Monetary policy makers are uncertain about the state of the economy and learn from the economy's reaction to policy. Private agents, however, anticipate any systematic attempt to incorporate this information into future policy. We analyze this feedback in the context of a monetary authority's attempt to stimulate an economy in recession. We show that modest stimuli may prove ineffectual. If small reductions in interest rates are unlikely to promote a response, then they may be followed by further cuts. A vicious circle develops in which the expectation that the policy could fail leads investors to delay investment thereby promoting failure.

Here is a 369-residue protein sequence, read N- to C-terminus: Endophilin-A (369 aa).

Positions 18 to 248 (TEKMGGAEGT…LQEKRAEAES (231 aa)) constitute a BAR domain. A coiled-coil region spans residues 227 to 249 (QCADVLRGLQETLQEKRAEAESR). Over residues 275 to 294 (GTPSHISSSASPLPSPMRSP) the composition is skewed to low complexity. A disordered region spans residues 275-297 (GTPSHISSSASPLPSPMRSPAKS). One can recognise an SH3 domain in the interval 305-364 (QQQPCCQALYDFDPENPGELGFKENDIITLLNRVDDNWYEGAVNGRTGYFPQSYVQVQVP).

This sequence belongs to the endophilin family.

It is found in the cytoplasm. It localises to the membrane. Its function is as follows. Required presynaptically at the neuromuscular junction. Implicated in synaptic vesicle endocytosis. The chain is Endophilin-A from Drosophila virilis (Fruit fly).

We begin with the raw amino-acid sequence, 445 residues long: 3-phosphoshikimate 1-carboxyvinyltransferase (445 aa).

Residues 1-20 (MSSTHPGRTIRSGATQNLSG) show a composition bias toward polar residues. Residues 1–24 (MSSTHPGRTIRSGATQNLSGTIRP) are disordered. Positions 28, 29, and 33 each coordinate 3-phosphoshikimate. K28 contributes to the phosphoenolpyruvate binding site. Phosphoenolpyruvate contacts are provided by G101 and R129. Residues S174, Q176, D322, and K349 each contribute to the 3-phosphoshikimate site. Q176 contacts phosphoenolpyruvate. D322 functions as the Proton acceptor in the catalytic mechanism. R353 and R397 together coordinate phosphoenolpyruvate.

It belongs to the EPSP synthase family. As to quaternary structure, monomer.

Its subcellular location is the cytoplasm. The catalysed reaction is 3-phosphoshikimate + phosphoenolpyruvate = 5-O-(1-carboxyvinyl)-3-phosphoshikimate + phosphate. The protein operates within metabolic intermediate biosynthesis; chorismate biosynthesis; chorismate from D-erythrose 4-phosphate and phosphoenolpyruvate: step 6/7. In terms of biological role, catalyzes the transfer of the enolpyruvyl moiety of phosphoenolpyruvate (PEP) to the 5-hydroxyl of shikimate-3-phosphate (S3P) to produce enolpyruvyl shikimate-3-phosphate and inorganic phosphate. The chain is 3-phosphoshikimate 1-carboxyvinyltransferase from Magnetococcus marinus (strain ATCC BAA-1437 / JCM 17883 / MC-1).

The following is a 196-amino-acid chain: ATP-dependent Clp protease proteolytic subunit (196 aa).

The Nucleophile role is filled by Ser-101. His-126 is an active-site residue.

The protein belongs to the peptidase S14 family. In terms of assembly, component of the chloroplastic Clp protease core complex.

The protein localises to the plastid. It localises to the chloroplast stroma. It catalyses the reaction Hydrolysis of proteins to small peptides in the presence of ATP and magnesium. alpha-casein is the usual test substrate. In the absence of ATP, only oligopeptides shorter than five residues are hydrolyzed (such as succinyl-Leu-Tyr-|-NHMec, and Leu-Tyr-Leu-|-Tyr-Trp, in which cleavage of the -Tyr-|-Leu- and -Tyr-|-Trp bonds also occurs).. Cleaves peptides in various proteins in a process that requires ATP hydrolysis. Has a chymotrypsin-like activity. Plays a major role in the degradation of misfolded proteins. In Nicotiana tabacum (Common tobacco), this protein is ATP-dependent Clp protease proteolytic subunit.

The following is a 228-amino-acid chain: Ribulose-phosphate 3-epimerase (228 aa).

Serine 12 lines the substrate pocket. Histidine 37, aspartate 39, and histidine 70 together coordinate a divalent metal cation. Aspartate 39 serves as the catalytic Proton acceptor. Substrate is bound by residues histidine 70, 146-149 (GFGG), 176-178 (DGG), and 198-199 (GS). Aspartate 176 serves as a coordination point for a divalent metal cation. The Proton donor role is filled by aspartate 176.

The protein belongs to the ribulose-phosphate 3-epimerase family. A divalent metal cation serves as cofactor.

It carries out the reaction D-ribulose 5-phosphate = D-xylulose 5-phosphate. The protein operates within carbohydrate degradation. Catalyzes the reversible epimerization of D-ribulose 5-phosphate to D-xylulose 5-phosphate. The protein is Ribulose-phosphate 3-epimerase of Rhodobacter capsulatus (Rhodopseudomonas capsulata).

|Original language||English (US)|
|Number of pages||14|
|Journal||American Economic Review|
|State||Published - Sep 1 1996|
ASJC Scopus subject areas
- Economics and Econometrics